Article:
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Review: Singapore Airlines Premium Economy on a Boeing 777 from London to Singapore

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This is our review of the Singapore Airlines Premium Economy experience, flying from London to Singapore.

Over Christmas, I decided to brave the travel restrictions and endless PCR tests to travel to Thailand with my family to visit my sister. With BA having dropped their direct flight to Bangkok until October 2022, I looked at a number of different routes.

Singapore Airlines fitted the bill nicely with a direct flight to Singapore and a short-ish hop to Bangkok. Having never flown with the airline before, I was keen to try them. My (and my baby’s) economy ticket was upgraded by the airline, but we paid full fare for my husband.

Singapore Airlines Premium Economy on a Boeing 777

Singapore Airlines is a relative latecomer to premium economy, debuting the cabin in 2015. This was over 20 years after Virgin Atlantic and EVA Air launched their premium economy cabins. It is available on the Airbus A350, A380 and Boeing 777 aircraft – the majority of the long haul fleet, in other words.

At the airport

Singapore Airlines has a pre-departure app where you can check-in and do all the usual app-based activities like check flight status. In addition, Premium Economy passengers can also use a service called ‘Book the Cook’, allowing you to pre-order your meals and even select wines in advance. Unfortunately, because I had to do a last-minute flight change, I wasn’t able to trial this but it has good reviews.

On arrival at Heathrow Terminal 2, there was a dedicated check-in lane for Premium Economy which we were thankful for as the queues were sizeable. Both Singapore and Thailand have stringent entry requirements and considerable paperwork was required, which meant agents had to spend longer than normal with each group.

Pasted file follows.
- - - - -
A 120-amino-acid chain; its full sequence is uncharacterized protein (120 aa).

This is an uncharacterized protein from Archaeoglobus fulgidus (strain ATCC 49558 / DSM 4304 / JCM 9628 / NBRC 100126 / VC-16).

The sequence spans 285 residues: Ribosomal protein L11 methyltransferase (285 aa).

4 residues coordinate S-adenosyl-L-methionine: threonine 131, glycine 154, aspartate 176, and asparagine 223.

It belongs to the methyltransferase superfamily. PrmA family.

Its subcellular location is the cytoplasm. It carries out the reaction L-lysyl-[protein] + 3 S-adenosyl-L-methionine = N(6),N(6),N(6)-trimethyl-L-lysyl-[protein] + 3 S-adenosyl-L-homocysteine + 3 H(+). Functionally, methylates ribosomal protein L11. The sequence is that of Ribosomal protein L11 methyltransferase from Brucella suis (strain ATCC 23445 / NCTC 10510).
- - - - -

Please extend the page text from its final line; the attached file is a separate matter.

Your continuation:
(I mean literal paperwork. If you are travelling to Thailand soon, please note that Thailand border control insist on having everything printed, including mobile QR codes.)

Review: Singapore Airlines Premium Economy on a Boeing 777

However, the staff at the Singapore Airlines desks were friendly and helpful, making everything as efficient as possible. For example, they continued to process our check-in whilst my husband raced off to get a missing piece of paperwork printed.

Onboard Singapore Airlines Boeing 777

Lounge access is not included as part of a Singapore Airlines Premium Economy ticket, but if you have an Amex Platinum card you can use the Plaza Premium lounge in Heathrow T2 (review here). The Singapore Airlines SilverKris lounge at Heathrow T2 is reviewed here.

Premium Economy passengers are boarded ahead of Economy. All passengers are invited to take a care kit from the jetbridge containing a surgical face mask and sanitising wipes.

Our flight from Heathrow to Singapore was on a Boeing 777-300ER which has a small, four row Premium Economy cabin. There are just 32 seats in a 2-4-2 formation. Each seat is 19” wide – a fraction bigger than British Airways Traveller Plus’ 18.5” seat (reviewed here). There’s an 8″ recline, adjustable headrests and pop-out calf-rests for additional comfort. 

Review: Singapore Airlines Premium Economy on a Boeing 777

We travelled with an infant, so were automatically assigned a bulkhead row with bassinet. These seats really do have a lot of legroom. My 6″4” husband had zero complaints and the leg room was so spacious that it doubled up as a play area for our daughter. We were in the middle section, but the window bulkhead seats appeared to have even more leg room thanks to the emergency exits.

Like most airlines, tray tables in the bulkhead rows are folded down into the armrest and are a little smaller than in other rows:

Review: Singapore Airlines Premium Economy on a Boeing 777

From a connectivity perspective, there is a USB charging point along with the headphone socket usefully situated between the seats at the back of the arm rest. The adjustable reading light is also here.

There’s a further power outlet by the foot rest that takes both a British and US three prong plug. There’s onboard wifi, which you must pay for. Members of Singapore’s loyalty programme, KrisFlyer, get 2 hours free access to messaging-based apps such as Whatsapp and iMessage.

Review: Singapore Airlines Premium Economy on a Boeing 777

The seats are upholstered in grey leather, with orange accents and an orange cushion. I found the cushion much softer and plusher than I’ve experienced in Virgin Atlantic’s premium economy (review here) which was a nice surprise, and the bagged grey blanket provided was pretty soft too and not super static-y.

All passengers are given a solid pair of headphones with ear covers for additional hygiene protection: